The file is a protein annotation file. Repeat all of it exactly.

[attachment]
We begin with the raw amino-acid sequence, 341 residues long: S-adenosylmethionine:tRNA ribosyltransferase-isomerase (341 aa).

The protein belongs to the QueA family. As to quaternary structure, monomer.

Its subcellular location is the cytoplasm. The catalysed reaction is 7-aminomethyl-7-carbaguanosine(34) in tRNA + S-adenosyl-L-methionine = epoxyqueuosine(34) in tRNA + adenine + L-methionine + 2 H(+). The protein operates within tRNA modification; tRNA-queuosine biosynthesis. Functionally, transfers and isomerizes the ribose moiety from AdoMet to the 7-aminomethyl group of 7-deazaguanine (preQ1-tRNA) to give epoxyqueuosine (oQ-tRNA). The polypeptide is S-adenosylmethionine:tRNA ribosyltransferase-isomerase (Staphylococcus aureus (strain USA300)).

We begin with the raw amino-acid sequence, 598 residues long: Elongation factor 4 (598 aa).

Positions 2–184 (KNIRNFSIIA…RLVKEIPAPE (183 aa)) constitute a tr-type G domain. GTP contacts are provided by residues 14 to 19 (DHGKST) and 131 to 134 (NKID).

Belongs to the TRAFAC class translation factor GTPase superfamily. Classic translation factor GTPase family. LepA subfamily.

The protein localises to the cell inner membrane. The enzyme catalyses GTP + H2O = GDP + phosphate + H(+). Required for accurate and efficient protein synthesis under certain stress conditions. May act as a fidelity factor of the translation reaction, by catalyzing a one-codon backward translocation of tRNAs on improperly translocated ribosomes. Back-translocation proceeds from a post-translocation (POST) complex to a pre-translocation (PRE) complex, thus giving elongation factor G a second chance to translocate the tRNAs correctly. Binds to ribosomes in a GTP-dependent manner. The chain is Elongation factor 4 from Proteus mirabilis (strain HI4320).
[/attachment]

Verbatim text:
We begin with the raw amino-acid sequence, 341 residues long: S-adenosylmethionine:tRNA ribosyltransferase-isomerase (341 aa).

The protein belongs to the QueA family. As to quaternary structure, monomer.

Its subcellular location is the cytoplasm. The catalysed reaction is 7-aminomethyl-7-carbaguanosine(34) in tRNA + S-adenosyl-L-methionine = epoxyqueuosine(34) in tRNA + adenine + L-methionine + 2 H(+). The protein operates within tRNA modification; tRNA-queuosine biosynthesis. Functionally, transfers and isomerizes the ribose moiety from AdoMet to the 7-aminomethyl group of 7-deazaguanine (preQ1-tRNA) to give epoxyqueuosine (oQ-tRNA). The polypeptide is S-adenosylmethionine:tRNA ribosyltransferase-isomerase (Staphylococcus aureus (strain USA300)).

We begin with the raw amino-acid sequence, 598 residues long: Elongation factor 4 (598 aa).

Positions 2–184 (KNIRNFSIIA…RLVKEIPAPE (183 aa)) constitute a tr-type G domain. GTP contacts are provided by residues 14 to 19 (DHGKST) and 131 to 134 (NKID).

Belongs to the TRAFAC class translation factor GTPase superfamily. Classic translation factor GTPase family. LepA subfamily.

The protein localises to the cell inner membrane. The enzyme catalyses GTP + H2O = GDP + phosphate + H(+). Required for accurate and efficient protein synthesis under certain stress conditions. May act as a fidelity factor of the translation reaction, by catalyzing a one-codon backward translocation of tRNAs on improperly translocated ribosomes. Back-translocation proceeds from a post-translocation (POST) complex to a pre-translocation (PRE) complex, thus giving elongation factor G a second chance to translocate the tRNAs correctly. Binds to ribosomes in a GTP-dependent manner. The chain is Elongation factor 4 from Proteus mirabilis (strain HI4320).